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CU researchers identify new method for stimulating signaling to improve metabolic health and possibly treat obesity

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Following up on a 2018 study that identified an epigenetic modifier known as histone deacetylase 11 (HDAC11) as a potential therapeutic target for treating obesity and diabetes, researchers from the University of Colorado School of Medicine have published new research that finds HDAC11 regulates G protein-coupled receptors (GPCRs) called beta-adrenergic receptors (?-ARs).

The details of the study are published in the Proceedings of the National Academy of Sciences of the United States of America (PNAS), the official journal of the National Academy of Sciences.

Lead author of the study, Rushita Bagchi, PhD, is now a faculty member at the University of Arkansas for Medical Sciences and was previously a postdoctoral fellow in the laboratory of Timothy McKinsey, PhD (on Twitter @McKinseyLab), professor of medicine in the Division of Cardiology, who is the corresponding author of the article. Both are part of the Consortium for Fibrosis Research & Translation, a program funded by the CU School of Medicine to improve understanding of fibrotic diseases across various organ systems.

The scientists originally studied the biological function of HDAC11, a lysine demyristoylase enzyme, and determined that deleting it in animal models stimulates the formation of brown adipose tissue (BAT). The absence of HDAC11 also triggered “beiging,” turning white adipose tissue (WAT) into brown-like adipose tissue. BAT and beige WAT are unique forms of fat that are stimulated in response to cold temperature. BAT and beige WAT produce heat, and in so doing, burn calories. From a therapeutic perspective, there is intense interest in developing drugs that activate BAT or convert normal WAT into beige WAT as a means of triggering weight loss in the context of obesity and diabetes. One approach to doing this is to stimulate ?2– and ?3--ARs. However, drugs targeting these GPCRs have underperformed as anti-obesity therapies in the clinic, perhaps due to the high doses required, which can cause cardiovascular side effects.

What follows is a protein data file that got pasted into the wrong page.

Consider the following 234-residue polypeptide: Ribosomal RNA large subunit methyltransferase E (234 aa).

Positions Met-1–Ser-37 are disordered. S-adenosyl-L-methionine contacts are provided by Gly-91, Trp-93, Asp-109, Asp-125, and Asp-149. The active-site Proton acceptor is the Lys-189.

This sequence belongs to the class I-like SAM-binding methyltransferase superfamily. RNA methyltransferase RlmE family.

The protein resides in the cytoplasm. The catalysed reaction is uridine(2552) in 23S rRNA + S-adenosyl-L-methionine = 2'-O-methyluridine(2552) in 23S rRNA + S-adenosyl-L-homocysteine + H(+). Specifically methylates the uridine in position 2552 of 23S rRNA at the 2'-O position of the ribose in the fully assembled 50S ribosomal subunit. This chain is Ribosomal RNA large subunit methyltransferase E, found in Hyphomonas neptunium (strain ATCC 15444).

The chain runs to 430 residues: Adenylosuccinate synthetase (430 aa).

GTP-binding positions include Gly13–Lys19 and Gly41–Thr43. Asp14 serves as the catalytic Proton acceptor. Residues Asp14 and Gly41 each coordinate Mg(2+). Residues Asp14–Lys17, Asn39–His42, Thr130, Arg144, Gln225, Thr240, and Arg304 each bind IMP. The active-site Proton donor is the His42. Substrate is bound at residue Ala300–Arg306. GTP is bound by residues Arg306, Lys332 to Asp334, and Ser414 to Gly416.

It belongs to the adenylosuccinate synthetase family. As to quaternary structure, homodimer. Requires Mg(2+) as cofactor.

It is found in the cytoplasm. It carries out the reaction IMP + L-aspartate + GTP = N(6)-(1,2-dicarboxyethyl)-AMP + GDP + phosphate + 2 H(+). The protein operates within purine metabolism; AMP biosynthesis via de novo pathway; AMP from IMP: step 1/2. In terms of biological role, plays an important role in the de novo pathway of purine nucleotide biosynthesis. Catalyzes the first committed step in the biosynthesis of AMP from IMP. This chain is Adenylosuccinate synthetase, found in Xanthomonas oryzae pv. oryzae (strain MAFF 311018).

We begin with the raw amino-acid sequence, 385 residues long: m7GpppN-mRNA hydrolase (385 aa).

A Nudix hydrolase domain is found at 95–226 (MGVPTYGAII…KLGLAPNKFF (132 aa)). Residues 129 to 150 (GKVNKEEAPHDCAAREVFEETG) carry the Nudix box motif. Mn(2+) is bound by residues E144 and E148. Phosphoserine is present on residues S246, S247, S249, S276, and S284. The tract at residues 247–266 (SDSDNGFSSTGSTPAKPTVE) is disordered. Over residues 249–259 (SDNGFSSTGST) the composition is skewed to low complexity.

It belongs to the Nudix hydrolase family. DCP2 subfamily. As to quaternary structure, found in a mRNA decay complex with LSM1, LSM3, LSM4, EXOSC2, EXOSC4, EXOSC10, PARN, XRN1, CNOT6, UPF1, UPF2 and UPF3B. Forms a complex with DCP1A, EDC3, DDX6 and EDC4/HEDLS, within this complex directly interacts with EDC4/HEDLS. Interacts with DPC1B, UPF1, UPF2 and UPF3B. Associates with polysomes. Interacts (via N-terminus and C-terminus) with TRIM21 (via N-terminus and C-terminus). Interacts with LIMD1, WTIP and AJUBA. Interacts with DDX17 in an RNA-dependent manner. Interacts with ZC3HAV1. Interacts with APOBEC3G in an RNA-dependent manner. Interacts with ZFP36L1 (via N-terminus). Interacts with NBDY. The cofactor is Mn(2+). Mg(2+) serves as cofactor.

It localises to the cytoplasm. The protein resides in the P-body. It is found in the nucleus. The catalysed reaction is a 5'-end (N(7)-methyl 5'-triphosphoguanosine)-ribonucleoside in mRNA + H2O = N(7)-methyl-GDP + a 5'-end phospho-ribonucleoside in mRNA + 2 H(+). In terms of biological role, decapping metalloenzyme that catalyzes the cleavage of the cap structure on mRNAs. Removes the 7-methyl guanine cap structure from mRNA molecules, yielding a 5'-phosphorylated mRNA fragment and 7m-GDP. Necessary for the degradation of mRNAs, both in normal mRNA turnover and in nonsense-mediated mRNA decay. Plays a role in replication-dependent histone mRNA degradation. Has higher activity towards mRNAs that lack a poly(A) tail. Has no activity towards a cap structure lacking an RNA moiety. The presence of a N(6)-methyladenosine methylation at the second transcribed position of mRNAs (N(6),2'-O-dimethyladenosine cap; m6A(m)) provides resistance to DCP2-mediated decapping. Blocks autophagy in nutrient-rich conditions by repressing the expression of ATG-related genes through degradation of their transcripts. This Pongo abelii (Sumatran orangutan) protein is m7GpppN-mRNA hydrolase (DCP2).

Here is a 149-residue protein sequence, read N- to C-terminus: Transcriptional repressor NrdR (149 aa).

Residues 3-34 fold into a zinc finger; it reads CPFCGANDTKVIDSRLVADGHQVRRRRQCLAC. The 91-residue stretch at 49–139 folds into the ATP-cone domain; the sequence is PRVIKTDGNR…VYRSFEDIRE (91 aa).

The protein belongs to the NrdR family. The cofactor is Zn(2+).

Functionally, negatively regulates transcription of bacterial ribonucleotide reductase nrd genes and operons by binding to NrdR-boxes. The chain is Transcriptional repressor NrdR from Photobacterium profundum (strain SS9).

“Our new research shows that inhibiting HDAC11 promotes ?-AR signaling in fat cells through a previously unrecognized mechanism called lysine myristoylation,” McKinsey says. “The findings lay the foundation for developing therapeutics for obesity and diabetes based on enhancing GPCR signaling in adipose tissue by inhibiting HDAC11. Reversible lysine myristoylation is a very unique mechanism that has never been described for the regulation of a GPCR. Given the critical roles of ?-ARs in various physiological and pathophysiological processes, we think this work will be of interest to a broad audience, and has great potential for clinical translation.”

“Before taking anything like this into the clinic, there’s a lot of additional work that needs to be done at the bench,” Bagchi adds. “This paper describes only the second myristoylated substrate of HDAC11. There are likely many more proteins that are substrates for HDAC11, and thus, we are at the tip of the iceberg when it comes to understanding the biological consequences and the therapeutic potential of inhibiting this fascinating demyristoylase.”

Le malattie dello stile di vita come l’obesità sono strettamente correlate alla steatosi epatica non alcolica.
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Crediti fotografici: “Obesity Health Risk” di Mike Licht, NotionsCapital.com è concesso in licenza CC BY 2.0
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